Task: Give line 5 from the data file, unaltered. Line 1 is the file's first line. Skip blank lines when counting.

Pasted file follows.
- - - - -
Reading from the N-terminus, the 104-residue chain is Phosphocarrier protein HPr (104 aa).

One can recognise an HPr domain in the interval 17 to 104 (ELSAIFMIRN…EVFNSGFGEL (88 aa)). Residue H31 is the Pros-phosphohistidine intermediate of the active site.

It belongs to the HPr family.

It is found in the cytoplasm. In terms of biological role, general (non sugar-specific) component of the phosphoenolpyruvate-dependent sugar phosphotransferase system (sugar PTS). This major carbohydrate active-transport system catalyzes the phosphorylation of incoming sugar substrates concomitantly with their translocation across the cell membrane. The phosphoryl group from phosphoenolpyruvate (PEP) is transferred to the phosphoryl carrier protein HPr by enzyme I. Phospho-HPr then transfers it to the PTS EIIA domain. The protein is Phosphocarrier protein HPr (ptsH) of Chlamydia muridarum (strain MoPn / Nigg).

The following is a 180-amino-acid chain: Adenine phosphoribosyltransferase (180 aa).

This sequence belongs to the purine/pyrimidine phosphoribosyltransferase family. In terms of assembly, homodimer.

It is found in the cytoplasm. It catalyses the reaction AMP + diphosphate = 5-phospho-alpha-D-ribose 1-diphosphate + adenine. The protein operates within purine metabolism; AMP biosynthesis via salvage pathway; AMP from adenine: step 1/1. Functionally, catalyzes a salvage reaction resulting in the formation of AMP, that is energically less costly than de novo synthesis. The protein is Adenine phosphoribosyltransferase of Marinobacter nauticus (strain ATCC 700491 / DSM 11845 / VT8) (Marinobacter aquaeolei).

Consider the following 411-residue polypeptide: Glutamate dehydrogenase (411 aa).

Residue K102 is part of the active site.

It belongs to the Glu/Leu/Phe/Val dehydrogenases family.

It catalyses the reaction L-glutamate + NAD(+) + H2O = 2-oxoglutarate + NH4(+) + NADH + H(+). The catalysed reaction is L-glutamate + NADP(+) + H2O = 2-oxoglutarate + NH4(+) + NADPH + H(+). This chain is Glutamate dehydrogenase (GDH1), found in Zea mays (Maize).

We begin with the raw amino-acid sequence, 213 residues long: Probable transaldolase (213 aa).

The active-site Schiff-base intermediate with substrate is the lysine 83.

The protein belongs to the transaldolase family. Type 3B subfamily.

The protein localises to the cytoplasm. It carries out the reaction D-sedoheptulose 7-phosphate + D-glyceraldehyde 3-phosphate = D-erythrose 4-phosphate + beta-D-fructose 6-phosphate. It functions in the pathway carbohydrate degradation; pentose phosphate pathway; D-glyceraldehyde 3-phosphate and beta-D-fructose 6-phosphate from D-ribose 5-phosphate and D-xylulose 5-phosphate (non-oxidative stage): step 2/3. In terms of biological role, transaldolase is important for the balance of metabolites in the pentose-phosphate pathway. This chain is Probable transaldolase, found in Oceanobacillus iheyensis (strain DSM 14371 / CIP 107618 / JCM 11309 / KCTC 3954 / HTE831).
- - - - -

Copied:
The following is a 180-amino-acid chain: Adenine phosphoribosyltransferase (180 aa).